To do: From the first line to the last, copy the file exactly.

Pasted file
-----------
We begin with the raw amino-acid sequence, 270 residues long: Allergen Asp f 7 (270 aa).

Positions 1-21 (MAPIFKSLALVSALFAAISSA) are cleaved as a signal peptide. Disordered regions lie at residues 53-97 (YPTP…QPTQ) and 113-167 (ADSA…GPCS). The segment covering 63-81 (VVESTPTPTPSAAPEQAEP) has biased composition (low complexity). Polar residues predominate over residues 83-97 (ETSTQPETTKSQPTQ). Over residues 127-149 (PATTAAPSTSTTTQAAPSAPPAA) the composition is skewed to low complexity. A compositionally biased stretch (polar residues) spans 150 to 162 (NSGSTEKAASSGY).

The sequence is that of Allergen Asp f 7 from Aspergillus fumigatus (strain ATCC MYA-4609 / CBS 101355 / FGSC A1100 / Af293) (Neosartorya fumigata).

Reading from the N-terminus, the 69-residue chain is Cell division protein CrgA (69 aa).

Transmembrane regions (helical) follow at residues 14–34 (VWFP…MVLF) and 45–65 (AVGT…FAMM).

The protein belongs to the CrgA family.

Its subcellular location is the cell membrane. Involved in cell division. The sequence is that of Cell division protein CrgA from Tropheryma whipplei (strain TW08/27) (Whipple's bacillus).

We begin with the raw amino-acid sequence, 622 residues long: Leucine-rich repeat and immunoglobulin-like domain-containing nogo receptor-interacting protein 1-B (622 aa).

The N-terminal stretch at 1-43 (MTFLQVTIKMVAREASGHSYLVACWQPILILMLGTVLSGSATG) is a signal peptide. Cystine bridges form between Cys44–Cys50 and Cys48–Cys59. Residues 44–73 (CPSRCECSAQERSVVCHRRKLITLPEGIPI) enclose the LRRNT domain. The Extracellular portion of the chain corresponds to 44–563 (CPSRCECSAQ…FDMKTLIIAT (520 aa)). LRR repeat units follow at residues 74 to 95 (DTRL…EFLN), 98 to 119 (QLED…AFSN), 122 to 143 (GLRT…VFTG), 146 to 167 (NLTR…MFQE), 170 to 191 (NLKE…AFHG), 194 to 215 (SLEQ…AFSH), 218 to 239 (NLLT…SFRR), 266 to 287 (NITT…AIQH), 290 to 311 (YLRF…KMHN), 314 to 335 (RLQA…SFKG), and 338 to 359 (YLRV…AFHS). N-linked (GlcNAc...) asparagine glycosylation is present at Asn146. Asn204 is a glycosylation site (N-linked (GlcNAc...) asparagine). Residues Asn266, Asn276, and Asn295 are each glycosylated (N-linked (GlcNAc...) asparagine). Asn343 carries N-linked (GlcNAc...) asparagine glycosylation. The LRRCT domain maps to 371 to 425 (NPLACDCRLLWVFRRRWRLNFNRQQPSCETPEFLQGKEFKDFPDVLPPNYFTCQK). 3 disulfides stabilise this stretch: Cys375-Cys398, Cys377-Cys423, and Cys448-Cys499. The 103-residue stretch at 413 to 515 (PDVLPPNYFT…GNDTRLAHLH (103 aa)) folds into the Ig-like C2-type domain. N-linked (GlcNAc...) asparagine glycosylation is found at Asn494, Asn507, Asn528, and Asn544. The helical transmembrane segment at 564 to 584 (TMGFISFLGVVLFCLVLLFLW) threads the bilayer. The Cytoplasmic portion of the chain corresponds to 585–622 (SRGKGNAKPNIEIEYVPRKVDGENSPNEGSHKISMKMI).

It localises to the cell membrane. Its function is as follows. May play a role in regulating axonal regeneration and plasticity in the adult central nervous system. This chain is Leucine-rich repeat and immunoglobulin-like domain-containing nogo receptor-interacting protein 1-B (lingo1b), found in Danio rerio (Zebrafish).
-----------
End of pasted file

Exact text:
We begin with the raw amino-acid sequence, 270 residues long: Allergen Asp f 7 (270 aa).

Positions 1-21 (MAPIFKSLALVSALFAAISSA) are cleaved as a signal peptide. Disordered regions lie at residues 53-97 (YPTP…QPTQ) and 113-167 (ADSA…GPCS). The segment covering 63-81 (VVESTPTPTPSAAPEQAEP) has biased composition (low complexity). Polar residues predominate over residues 83-97 (ETSTQPETTKSQPTQ). Over residues 127-149 (PATTAAPSTSTTTQAAPSAPPAA) the composition is skewed to low complexity. A compositionally biased stretch (polar residues) spans 150 to 162 (NSGSTEKAASSGY).

The sequence is that of Allergen Asp f 7 from Aspergillus fumigatus (strain ATCC MYA-4609 / CBS 101355 / FGSC A1100 / Af293) (Neosartorya fumigata).

Reading from the N-terminus, the 69-residue chain is Cell division protein CrgA (69 aa).

Transmembrane regions (helical) follow at residues 14–34 (VWFP…MVLF) and 45–65 (AVGT…FAMM).

The protein belongs to the CrgA family.

Its subcellular location is the cell membrane. Involved in cell division. The sequence is that of Cell division protein CrgA from Tropheryma whipplei (strain TW08/27) (Whipple's bacillus).

We begin with the raw amino-acid sequence, 622 residues long: Leucine-rich repeat and immunoglobulin-like domain-containing nogo receptor-interacting protein 1-B (622 aa).

The N-terminal stretch at 1-43 (MTFLQVTIKMVAREASGHSYLVACWQPILILMLGTVLSGSATG) is a signal peptide. Cystine bridges form between Cys44–Cys50 and Cys48–Cys59. Residues 44–73 (CPSRCECSAQERSVVCHRRKLITLPEGIPI) enclose the LRRNT domain. The Extracellular portion of the chain corresponds to 44–563 (CPSRCECSAQ…FDMKTLIIAT (520 aa)). LRR repeat units follow at residues 74 to 95 (DTRL…EFLN), 98 to 119 (QLED…AFSN), 122 to 143 (GLRT…VFTG), 146 to 167 (NLTR…MFQE), 170 to 191 (NLKE…AFHG), 194 to 215 (SLEQ…AFSH), 218 to 239 (NLLT…SFRR), 266 to 287 (NITT…AIQH), 290 to 311 (YLRF…KMHN), 314 to 335 (RLQA…SFKG), and 338 to 359 (YLRV…AFHS). N-linked (GlcNAc...) asparagine glycosylation is present at Asn146. Asn204 is a glycosylation site (N-linked (GlcNAc...) asparagine). Residues Asn266, Asn276, and Asn295 are each glycosylated (N-linked (GlcNAc...) asparagine). Asn343 carries N-linked (GlcNAc...) asparagine glycosylation. The LRRCT domain maps to 371 to 425 (NPLACDCRLLWVFRRRWRLNFNRQQPSCETPEFLQGKEFKDFPDVLPPNYFTCQK). 3 disulfides stabilise this stretch: Cys375-Cys398, Cys377-Cys423, and Cys448-Cys499. The 103-residue stretch at 413 to 515 (PDVLPPNYFT…GNDTRLAHLH (103 aa)) folds into the Ig-like C2-type domain. N-linked (GlcNAc...) asparagine glycosylation is found at Asn494, Asn507, Asn528, and Asn544. The helical transmembrane segment at 564 to 584 (TMGFISFLGVVLFCLVLLFLW) threads the bilayer. The Cytoplasmic portion of the chain corresponds to 585–622 (SRGKGNAKPNIEIEYVPRKVDGENSPNEGSHKISMKMI).

It localises to the cell membrane. Its function is as follows. May play a role in regulating axonal regeneration and plasticity in the adult central nervous system. This chain is Leucine-rich repeat and immunoglobulin-like domain-containing nogo receptor-interacting protein 1-B (lingo1b), found in Danio rerio (Zebrafish).